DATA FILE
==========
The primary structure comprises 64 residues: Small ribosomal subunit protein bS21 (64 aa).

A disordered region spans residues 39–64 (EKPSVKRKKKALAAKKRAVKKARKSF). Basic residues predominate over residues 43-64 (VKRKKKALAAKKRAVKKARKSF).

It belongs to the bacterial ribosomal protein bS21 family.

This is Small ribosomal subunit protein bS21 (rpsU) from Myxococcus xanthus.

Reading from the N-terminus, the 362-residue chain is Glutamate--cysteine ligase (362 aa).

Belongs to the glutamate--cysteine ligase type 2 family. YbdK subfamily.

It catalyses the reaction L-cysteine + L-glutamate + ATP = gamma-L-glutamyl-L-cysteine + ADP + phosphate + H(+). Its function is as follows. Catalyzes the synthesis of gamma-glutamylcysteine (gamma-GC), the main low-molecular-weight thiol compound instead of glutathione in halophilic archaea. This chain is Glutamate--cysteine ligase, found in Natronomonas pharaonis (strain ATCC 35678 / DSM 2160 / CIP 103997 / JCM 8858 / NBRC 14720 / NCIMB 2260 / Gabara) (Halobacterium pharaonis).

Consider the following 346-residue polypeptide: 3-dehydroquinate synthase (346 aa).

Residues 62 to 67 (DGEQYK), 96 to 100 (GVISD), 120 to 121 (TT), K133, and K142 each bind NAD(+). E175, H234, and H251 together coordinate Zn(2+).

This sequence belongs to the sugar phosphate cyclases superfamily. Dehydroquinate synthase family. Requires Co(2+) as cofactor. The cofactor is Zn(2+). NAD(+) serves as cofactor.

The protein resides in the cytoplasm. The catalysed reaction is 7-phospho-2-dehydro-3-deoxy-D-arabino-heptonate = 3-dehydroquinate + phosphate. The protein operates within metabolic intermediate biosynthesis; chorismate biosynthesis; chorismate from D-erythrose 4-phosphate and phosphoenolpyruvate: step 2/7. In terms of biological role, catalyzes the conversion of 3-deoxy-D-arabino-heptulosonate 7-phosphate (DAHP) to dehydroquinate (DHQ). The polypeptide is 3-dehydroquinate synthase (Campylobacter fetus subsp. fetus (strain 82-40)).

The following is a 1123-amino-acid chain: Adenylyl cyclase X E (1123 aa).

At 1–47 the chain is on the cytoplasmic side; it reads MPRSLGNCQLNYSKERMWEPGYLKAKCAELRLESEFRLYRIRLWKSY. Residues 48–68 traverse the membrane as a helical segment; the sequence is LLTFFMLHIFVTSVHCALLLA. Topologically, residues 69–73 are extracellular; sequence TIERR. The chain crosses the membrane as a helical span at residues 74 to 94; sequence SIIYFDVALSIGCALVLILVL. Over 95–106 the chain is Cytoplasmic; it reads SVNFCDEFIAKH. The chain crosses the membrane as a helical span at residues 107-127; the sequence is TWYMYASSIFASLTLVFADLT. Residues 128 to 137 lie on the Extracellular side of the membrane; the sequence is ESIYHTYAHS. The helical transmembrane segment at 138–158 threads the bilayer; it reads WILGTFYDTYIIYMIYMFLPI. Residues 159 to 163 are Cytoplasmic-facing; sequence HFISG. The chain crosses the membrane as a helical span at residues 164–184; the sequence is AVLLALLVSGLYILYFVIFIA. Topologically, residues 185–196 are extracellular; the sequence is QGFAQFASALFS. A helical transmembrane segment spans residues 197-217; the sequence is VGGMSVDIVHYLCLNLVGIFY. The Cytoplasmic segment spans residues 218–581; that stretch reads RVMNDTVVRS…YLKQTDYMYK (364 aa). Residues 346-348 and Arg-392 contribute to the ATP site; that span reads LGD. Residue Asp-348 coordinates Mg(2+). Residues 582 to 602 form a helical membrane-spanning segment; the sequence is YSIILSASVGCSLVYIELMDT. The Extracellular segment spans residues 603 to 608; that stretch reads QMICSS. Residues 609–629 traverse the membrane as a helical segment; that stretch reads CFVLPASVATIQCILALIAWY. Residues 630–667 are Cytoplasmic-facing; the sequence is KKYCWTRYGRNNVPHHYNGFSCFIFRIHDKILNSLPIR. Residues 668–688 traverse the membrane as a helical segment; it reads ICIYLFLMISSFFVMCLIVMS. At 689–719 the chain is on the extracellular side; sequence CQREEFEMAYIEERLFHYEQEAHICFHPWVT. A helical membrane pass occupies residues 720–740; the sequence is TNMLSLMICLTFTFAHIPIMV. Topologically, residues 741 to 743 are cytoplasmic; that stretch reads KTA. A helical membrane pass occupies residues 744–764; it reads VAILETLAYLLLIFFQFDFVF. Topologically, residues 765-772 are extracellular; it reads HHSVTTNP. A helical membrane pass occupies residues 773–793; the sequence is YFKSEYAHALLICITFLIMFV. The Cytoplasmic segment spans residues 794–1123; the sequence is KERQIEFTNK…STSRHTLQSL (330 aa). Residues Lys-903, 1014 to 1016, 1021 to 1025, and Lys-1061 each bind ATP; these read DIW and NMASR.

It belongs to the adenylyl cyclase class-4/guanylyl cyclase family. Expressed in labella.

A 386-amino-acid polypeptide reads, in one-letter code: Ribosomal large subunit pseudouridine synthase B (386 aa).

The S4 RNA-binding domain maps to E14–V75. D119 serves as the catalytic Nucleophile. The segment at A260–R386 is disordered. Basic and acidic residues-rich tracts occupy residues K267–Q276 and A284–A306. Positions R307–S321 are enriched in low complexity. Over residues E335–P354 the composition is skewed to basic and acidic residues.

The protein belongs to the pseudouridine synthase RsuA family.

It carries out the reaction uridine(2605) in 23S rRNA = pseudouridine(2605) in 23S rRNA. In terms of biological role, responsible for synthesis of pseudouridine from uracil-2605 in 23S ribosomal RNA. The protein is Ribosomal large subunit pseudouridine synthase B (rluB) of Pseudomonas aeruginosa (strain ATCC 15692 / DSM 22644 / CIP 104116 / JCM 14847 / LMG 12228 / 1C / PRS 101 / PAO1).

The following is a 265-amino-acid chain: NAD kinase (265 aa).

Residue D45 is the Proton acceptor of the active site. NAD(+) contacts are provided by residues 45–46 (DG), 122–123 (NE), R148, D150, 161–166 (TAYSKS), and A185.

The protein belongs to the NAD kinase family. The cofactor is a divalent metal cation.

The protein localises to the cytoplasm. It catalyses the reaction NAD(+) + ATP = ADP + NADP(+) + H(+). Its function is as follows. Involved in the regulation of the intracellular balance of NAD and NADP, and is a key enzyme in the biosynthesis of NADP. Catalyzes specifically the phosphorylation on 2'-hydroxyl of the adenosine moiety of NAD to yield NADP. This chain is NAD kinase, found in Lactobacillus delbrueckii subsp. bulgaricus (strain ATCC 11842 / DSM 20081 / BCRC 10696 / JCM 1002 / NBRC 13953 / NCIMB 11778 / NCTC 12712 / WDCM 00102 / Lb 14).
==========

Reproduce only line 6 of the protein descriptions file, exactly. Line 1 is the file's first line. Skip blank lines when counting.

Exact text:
Belongs to the glutamate--cysteine ligase type 2 family. YbdK subfamily.